A traditional stone building, transformed into a modern retreat that celebrates the site’s architectural and cultural heritage.
Nestled in a bucolic landscape in the town of Belmonte, Portugal, TheVagar Countryhouse invites guests to slow down, unwind, and take in the pure beauty of the surrounding nature. Architects David Bilo and Filipe Pina have collaborated to complete this hospitality project. From the very beginning, the team focused on enhancing the heritage of the site, from a natural, architectural and cultural standpoint. The architects restored and updated existing buildings but also converted other surrounding structures, bridging past and present to revive the complex as a minimalist retreat. Rehabilitated with great care for its architectural and cultural heritage, the old mountain villa features the original granite walls, which also remain visible in the interiors.
The team kept the original configuration of the main building, but removed dilapidated elements that included cement walls and a fragmented roof. Now, the volume features contemporary additions that live in harmony alongside the original elements. Carefully designed to enhance the character of the stone house, the new interventions include exposed concrete surfaces, thermo-treated wood battens that create a steady rhythm on the facade, and a zinc roof. Additionally, the architects preserved the existing greenery, which included the climbing plants covering parts of the building, and the surrounding trees and vegetation.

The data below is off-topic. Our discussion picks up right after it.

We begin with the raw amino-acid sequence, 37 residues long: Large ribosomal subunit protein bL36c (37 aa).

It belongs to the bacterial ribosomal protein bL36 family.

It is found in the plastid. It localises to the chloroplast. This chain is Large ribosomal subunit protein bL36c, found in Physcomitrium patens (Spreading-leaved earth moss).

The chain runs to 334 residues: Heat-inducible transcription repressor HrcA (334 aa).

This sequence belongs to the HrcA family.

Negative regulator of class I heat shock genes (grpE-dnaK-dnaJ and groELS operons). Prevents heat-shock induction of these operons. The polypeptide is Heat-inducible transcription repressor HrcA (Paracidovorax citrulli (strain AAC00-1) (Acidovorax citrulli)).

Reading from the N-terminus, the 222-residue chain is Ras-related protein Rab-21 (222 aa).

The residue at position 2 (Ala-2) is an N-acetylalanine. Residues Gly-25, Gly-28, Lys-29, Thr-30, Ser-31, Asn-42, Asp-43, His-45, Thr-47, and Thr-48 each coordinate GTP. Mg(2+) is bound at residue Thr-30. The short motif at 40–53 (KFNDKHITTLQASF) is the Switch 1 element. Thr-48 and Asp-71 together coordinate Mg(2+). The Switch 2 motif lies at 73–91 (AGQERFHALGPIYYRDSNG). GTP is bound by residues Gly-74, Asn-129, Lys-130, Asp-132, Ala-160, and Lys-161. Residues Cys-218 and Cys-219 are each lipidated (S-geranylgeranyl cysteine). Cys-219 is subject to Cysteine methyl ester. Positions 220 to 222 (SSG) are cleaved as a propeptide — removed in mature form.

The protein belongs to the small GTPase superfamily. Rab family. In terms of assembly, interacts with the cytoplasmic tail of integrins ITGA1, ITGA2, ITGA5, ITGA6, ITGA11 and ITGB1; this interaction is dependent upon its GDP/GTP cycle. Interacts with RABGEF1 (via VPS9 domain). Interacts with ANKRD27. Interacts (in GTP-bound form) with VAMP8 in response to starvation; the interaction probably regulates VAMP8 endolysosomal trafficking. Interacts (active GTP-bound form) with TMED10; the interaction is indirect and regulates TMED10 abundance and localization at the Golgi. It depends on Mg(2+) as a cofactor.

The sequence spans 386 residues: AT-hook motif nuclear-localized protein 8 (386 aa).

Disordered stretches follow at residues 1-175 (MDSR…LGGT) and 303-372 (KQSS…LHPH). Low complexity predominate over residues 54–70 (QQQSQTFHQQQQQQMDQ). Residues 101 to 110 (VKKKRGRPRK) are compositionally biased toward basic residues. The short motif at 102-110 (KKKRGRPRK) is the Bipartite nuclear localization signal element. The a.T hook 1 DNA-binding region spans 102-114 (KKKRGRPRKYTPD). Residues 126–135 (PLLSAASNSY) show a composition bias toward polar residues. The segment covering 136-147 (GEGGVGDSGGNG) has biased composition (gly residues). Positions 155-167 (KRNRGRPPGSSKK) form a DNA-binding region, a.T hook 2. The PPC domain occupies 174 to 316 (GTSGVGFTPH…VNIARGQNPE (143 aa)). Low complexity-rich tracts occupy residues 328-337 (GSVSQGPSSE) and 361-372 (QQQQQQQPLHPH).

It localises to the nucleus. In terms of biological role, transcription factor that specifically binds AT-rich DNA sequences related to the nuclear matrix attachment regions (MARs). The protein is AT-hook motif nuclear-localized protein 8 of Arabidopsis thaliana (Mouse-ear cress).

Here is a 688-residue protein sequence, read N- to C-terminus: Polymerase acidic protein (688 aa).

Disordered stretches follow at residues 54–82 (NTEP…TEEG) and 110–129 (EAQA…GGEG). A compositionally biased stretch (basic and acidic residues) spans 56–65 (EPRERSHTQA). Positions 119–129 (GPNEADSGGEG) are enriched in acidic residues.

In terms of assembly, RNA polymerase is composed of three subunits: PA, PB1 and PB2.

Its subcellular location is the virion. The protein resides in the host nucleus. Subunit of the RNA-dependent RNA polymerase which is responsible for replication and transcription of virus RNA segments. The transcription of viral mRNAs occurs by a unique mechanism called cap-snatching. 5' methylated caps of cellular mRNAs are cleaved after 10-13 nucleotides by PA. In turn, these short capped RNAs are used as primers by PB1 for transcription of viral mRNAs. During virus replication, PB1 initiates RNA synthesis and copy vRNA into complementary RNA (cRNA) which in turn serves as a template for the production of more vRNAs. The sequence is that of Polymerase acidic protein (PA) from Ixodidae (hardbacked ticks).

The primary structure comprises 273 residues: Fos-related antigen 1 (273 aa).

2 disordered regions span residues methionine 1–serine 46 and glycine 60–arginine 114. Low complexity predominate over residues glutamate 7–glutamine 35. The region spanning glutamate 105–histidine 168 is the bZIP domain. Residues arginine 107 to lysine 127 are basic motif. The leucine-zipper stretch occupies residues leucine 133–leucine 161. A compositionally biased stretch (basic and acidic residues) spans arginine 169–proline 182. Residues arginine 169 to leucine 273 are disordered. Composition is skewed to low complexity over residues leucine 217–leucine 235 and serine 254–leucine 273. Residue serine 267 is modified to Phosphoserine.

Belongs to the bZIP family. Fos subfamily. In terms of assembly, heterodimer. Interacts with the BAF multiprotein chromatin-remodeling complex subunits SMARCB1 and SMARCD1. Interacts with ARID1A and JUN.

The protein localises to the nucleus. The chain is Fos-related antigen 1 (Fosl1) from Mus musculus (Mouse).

TheVagar Countryhouse has six suites that can sleep from two to four people. Private balconies allow guests to enjoy the views in peace, while fireplaces crate a cozy atmosphere in the evening. David Bilo Arquitectos and Filipe Pina Arquitectura used a blend of concrete and wood throughout the complex, achieving a perfect balance between the two contrasting materials. Minimalist, warm and peaceful, the rooms encourage guests to experience a slower, soulful style of living. Photography by Ivo Tavares.